China: Stop Selling 'Tokyo Big Bang' Fireworks
BEIJING (AP) -- Chinese authorities have ordered retailers to stop selling fireworks named "Tokyo Big Bang" because they could damage relations with Japan, an official with the fireworks' manufacturer said Thursday.
Relations between China and Japan have been tense lately as the two argued over who owns tiny islands in the East China Sea.
As a result, authorities have passed on the message that "China is a peace-loving country and we should not do something damaging to the China-Japan friendship," said a manager at the Beijing Doudou Fireworks Company, which manufactured the fireworks in question. He gave only his surname, Yang.
The name came from both patriotism and profit, he said.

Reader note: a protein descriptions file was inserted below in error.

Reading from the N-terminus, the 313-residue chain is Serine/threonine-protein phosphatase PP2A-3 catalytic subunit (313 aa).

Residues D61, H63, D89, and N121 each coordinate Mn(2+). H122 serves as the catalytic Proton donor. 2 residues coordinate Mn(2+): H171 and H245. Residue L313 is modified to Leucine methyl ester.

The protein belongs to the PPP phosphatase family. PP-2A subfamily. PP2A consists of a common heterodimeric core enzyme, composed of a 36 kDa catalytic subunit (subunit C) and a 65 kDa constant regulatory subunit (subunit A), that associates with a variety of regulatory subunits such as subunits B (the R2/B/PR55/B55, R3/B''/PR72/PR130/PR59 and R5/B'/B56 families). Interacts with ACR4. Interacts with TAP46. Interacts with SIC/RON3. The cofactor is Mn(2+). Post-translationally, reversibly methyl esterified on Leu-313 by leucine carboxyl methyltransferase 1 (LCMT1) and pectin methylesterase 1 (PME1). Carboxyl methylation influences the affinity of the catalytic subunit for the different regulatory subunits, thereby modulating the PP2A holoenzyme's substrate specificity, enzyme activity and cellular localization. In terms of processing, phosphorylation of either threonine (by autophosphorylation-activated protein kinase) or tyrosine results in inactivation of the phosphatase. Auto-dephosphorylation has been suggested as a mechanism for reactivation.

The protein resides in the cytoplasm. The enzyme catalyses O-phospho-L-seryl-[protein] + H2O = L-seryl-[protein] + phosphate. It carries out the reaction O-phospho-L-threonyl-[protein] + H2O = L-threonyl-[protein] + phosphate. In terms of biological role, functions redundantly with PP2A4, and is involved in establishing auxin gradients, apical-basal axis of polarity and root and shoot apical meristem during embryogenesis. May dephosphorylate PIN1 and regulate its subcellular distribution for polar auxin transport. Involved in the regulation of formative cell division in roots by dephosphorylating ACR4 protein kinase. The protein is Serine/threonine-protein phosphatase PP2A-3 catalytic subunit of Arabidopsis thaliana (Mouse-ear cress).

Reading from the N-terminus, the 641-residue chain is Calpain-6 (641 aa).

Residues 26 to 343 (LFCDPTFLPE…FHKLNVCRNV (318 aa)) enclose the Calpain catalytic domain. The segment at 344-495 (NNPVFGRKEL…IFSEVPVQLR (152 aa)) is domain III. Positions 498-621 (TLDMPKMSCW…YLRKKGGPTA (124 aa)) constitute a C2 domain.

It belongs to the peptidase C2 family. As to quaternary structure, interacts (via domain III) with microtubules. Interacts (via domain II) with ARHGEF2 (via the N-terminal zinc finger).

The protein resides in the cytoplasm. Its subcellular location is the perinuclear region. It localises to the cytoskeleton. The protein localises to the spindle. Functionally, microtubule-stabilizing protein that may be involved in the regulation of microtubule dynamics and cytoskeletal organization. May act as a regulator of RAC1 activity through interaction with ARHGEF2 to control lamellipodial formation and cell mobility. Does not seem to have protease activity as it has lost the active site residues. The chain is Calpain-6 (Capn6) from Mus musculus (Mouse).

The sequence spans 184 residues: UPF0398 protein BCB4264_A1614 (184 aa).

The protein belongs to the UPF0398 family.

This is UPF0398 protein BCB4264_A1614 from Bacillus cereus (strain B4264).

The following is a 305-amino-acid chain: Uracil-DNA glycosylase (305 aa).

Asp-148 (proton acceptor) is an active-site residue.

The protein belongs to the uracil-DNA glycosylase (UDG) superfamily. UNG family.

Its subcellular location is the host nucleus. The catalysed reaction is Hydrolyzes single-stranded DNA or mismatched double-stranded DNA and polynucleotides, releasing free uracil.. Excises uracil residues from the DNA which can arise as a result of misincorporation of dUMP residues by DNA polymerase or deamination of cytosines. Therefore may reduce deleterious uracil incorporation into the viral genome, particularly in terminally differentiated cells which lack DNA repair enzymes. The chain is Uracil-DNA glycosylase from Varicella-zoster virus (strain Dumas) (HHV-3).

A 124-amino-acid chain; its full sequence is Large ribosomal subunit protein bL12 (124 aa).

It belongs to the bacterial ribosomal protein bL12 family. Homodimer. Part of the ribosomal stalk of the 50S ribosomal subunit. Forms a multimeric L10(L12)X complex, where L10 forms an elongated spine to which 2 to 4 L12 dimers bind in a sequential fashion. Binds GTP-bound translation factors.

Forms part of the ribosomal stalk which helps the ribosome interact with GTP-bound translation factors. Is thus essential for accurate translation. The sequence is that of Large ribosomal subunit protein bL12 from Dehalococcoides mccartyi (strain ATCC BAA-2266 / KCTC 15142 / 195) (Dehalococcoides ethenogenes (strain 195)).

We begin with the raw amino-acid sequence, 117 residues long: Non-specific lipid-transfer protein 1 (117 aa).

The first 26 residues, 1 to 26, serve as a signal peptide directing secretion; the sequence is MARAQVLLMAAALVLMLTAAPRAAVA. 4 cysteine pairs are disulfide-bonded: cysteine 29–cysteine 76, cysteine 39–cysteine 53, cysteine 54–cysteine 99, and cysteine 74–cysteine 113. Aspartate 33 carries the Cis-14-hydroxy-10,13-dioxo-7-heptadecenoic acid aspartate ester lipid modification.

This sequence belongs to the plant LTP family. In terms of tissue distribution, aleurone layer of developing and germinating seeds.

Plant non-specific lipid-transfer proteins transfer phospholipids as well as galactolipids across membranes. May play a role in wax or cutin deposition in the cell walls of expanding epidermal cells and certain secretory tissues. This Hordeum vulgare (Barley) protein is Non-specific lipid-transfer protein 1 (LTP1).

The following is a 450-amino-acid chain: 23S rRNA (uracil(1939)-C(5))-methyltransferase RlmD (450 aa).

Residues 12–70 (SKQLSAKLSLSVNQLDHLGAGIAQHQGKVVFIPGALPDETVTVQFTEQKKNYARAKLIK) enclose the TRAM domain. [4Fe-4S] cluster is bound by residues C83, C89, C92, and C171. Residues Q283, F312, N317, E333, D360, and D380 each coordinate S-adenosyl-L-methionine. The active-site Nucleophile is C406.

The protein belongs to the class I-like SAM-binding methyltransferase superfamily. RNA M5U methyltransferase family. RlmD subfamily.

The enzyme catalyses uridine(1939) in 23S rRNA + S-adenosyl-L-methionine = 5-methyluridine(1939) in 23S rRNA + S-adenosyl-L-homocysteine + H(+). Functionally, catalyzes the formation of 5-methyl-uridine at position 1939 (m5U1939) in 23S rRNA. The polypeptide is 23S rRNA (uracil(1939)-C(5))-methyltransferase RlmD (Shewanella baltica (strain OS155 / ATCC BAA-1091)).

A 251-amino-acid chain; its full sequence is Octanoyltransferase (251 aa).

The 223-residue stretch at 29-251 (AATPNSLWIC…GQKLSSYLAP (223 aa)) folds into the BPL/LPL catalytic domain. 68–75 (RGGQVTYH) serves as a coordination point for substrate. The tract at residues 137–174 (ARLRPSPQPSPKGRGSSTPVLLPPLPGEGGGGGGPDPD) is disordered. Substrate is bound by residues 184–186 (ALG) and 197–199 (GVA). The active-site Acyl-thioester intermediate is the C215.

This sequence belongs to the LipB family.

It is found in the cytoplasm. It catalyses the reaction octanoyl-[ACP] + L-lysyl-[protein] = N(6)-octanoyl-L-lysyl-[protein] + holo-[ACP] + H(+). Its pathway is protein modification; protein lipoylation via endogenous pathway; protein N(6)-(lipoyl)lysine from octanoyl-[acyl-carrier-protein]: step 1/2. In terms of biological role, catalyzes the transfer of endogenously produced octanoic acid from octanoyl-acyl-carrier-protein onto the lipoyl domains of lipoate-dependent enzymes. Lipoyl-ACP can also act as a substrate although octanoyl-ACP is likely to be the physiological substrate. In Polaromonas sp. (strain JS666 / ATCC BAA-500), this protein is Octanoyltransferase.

"At the time when we designed the package and introduced the name of the product, we thought if they're related to politics and trendy they could sell well. It's also because we're patriotic," Yang said.
"When the products hit the market, they were really loved by customers and even sold out at some retailers," he said. "We know the ban will hurt our profits, but it doesn't matter as long as the national interests of our country haven't been affected."
Fireworks are a major part of the festivities surrounding the Chinese Lunar New Year, which falls on Sunday and marks the beginning of the Year of the Snake. Across the country, people set off fireworks throughout the day and night on the streets. Chinese traditionally believe the noise will fend off evil spirits and bad luck.
At one store in central Beijing, boxes of the "Tokyo Big Bang" fireworks were spotted earlier this week piled up in a backroom.